Google cellphone software poses privacy risk

A cellphone operating system designed to encourage web surfing on the go could trigger a fresh assault on privacy.

On 5 November, Google and 30 partners unveiled a joint venture called the Open Handset Alliance that aims to develop a Linux-based open-source cellphone operating system to be called Android. Anyone will be able to write applications for Android, and Google hopes this will lead to applications that free users from today's clunky handset browsers and web portals.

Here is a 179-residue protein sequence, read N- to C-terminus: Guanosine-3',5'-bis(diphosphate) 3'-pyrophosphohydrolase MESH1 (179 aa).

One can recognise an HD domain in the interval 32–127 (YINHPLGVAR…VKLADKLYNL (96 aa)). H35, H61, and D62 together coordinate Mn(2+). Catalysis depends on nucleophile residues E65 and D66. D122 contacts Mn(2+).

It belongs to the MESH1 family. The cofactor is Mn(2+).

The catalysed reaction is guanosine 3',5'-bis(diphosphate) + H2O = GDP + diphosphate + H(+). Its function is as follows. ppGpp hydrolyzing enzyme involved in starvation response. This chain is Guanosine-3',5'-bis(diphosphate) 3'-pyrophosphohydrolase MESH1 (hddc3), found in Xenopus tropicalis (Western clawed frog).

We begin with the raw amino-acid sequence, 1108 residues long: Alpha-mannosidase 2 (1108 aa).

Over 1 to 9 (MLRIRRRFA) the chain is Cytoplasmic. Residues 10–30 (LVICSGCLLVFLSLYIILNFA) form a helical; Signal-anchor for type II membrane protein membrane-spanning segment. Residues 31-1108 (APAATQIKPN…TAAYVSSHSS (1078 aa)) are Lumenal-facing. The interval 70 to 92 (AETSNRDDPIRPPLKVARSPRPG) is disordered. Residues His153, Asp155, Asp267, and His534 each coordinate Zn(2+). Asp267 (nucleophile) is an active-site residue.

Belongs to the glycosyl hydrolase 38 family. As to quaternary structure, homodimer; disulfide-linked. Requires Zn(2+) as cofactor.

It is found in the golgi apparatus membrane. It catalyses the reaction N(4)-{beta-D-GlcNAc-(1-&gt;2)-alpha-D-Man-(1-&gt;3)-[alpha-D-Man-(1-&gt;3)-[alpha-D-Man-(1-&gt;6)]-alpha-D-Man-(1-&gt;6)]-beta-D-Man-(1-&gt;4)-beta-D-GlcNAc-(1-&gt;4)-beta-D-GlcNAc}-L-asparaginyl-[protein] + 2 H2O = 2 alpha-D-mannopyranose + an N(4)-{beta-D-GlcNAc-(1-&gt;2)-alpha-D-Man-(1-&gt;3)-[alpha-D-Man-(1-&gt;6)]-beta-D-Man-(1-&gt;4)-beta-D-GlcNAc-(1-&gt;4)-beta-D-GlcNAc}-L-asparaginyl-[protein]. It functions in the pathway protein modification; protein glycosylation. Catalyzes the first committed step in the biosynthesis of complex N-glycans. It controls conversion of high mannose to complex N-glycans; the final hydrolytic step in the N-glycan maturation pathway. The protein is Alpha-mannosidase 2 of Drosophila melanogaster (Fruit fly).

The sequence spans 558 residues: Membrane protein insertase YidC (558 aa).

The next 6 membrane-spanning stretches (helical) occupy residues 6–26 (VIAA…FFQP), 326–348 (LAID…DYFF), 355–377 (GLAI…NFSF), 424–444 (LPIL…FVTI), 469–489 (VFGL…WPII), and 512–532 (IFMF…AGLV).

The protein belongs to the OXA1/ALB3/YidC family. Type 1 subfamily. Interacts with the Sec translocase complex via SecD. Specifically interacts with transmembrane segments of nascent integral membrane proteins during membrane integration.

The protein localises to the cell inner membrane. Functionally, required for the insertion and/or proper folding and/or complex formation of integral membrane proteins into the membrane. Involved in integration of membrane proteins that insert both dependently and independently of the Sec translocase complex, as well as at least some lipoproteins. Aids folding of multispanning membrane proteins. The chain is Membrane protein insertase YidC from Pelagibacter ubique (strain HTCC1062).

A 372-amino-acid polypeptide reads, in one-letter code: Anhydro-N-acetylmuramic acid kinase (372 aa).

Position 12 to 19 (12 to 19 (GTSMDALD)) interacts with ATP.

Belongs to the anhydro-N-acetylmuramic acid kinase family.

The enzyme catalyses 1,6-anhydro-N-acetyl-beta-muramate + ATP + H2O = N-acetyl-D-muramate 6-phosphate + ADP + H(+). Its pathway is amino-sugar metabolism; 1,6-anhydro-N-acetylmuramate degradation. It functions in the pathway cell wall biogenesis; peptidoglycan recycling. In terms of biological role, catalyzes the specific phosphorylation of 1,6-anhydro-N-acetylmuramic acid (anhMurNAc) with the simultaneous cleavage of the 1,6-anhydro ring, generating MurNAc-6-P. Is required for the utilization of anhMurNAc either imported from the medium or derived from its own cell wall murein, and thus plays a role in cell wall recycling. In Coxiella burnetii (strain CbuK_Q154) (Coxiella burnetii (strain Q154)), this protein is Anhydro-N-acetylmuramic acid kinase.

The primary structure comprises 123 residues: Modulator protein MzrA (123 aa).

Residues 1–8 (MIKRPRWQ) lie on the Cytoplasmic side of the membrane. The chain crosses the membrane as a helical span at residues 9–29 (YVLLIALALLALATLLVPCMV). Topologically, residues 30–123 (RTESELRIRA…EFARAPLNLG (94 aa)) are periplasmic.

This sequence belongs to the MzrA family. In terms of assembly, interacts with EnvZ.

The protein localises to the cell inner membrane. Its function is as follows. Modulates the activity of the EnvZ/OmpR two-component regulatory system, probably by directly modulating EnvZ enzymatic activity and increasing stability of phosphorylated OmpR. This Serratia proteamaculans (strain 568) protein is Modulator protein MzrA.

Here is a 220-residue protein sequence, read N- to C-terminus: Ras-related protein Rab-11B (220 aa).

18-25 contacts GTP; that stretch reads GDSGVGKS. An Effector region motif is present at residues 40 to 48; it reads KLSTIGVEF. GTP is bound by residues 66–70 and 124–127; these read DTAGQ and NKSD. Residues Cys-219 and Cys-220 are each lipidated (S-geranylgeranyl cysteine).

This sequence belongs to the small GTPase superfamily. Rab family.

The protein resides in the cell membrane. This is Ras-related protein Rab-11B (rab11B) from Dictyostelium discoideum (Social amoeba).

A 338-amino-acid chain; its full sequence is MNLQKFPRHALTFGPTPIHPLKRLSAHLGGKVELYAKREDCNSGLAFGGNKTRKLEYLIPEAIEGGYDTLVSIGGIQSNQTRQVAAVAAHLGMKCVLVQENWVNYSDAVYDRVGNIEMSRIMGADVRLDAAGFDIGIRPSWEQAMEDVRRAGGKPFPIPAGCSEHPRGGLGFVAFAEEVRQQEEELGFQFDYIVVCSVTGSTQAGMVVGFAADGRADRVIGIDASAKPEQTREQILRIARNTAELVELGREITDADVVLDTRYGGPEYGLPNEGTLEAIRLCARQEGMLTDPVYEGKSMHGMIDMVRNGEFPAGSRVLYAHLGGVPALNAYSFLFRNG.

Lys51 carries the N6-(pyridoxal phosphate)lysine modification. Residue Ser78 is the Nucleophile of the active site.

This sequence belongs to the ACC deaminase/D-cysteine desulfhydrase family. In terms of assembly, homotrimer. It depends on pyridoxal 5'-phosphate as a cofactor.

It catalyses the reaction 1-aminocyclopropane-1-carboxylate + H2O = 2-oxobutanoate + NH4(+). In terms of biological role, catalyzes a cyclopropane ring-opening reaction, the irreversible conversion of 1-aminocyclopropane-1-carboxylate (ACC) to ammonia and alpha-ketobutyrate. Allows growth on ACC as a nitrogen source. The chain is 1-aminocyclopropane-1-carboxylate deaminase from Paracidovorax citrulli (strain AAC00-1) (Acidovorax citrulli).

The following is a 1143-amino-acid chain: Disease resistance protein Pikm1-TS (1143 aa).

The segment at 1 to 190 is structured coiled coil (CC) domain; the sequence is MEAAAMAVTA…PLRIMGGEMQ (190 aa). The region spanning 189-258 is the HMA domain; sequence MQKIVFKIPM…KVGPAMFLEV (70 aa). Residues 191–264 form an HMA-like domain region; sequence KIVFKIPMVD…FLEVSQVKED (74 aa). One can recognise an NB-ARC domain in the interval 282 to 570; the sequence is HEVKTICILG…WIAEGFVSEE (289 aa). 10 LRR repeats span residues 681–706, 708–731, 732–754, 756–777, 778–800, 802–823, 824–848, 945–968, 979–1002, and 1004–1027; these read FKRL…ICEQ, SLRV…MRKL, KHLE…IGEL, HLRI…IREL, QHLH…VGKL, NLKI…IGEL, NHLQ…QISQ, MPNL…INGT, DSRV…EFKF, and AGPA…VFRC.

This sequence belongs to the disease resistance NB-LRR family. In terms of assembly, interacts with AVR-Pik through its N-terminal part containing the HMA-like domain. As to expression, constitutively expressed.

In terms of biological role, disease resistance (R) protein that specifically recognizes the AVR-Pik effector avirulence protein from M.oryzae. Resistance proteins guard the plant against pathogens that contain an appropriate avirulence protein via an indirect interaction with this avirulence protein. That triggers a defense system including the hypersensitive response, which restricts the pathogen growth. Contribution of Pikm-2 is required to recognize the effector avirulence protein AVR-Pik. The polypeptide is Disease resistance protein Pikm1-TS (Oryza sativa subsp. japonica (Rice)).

"They are trying to take the 'mobile' out of the mobile internet, making it as close to the experience on a PC as possible," says Ben Wood of telecoms consultancy CCS Insight in Solihull, UK.

What worries some privacy experts, though, is the combination of Google's policy of retaining users' search histories and a cellphone's ability to reveal your location and store the numbers you have called. Simon Davies of the watchdog Privacy ...

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